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Time is pressing: the biggest risk for the market is that the US defaults on its debt

Date: February 28, 2024 Time: 20:01:35

Tick, tock… The hands of the clock are moving forward irremediably and there is no time to lose in terms of US fiscal policy. Democrats and Republicans are in full negotiations to extend the debt ceiling. An agreement that is fundamental for the whole world since, if the debt is not paid (default) it would mean, in the words of Janet Yellen, Secretary of the Treasury of the North American country, “an economic disaster”.

What is happening and how can it be channeled into the markets? The US federal government reached its debt limit of 31.4 trillion dollars on January 19, which led the Treasury to adopt a series of extraordinary measures, such as the postponement of investments in federal pensions.

Since then Joe Biden, President of the United States, and Kevin McCarthy, leader of the Republicans in Congress, have held back-and-forth negotiations: while the former has always positioned himself to raise the ceiling first and negotiate the ins and outs of the adjustments of spending afterwards, the second has opted at another time for closing a series of definitions in the first instance and putting a new limit on indebtedness afterwards. The chicken and the egg or the chicken and the egg. Nobody has given up.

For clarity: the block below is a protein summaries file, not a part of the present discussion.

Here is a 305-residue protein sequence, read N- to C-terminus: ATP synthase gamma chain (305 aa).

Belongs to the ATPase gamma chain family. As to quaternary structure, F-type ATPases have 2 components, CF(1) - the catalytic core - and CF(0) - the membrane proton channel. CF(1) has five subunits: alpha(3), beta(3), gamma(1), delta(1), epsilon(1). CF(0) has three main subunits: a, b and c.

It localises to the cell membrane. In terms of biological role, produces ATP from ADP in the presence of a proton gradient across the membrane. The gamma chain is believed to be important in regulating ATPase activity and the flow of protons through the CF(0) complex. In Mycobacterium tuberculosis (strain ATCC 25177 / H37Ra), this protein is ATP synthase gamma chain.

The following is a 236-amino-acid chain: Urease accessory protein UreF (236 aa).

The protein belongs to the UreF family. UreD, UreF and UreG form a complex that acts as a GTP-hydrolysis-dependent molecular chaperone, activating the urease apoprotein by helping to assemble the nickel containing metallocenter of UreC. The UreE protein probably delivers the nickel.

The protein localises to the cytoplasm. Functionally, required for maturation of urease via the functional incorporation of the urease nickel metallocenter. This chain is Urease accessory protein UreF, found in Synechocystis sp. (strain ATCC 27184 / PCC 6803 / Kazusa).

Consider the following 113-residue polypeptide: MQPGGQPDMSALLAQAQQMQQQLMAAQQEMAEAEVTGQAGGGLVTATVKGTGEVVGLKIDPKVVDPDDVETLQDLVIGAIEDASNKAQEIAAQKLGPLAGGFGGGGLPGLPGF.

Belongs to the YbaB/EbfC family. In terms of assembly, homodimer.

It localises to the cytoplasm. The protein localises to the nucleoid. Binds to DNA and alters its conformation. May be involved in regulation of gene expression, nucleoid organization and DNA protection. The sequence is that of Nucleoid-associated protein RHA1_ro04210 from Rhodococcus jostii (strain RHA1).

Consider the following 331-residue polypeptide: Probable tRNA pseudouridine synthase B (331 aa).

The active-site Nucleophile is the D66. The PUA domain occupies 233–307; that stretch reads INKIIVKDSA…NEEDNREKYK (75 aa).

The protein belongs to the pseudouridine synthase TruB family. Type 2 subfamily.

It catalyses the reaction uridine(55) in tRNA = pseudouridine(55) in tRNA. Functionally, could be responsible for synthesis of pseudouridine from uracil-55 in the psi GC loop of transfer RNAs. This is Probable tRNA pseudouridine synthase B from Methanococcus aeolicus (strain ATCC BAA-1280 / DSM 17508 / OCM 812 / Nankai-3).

In the latest talks it seems that both Biden and McCarthy are a little closer, but many experts believe that the positions are going to be quite acrimonious until the deadline is reached. And meanwhile, the markets are discounting the risk progressively. The CDS (default insurance) of the US debt, a kind of insurance against possible default, have exceeded the level of 150, a level that had not been reached since the financial crisis of 2008.

The question is what is the scheme that the investor has to face in this environment. “Our baseline scenario is that the federal government raises or lifts the debt ceiling at the last moment, after reaching an agreement on some type of spending reduction program,” according to Dennis Shen, a sovereign debt analyst at Scope Ratings.

However, the risk surrounding this debt ceiling crisis is the highest it has been in ten years, and the risks to ratings are more pronounced than ever, at a time of heightened political polarization and higher deficits following the recent crisis economy. “Substantial spending obligations limit the time and space available to the government to resolve the debt ceiling crisis, so we estimate the US general government deficit at a significant 5.4% of GDP this year,” it adds. Shen.

The main risks

What risks are involved for the global economy if the United States cannot raise the national debt ceiling? As April’s political economist Lizzy Galbraith discusses, debt ceiling tensions are already having economic consequences. “The market is responding to the risks by locking up debt due in June, July and August, and raising the price of one-year Credit Default Swaps (CDS) to all-time highs,” she recalls.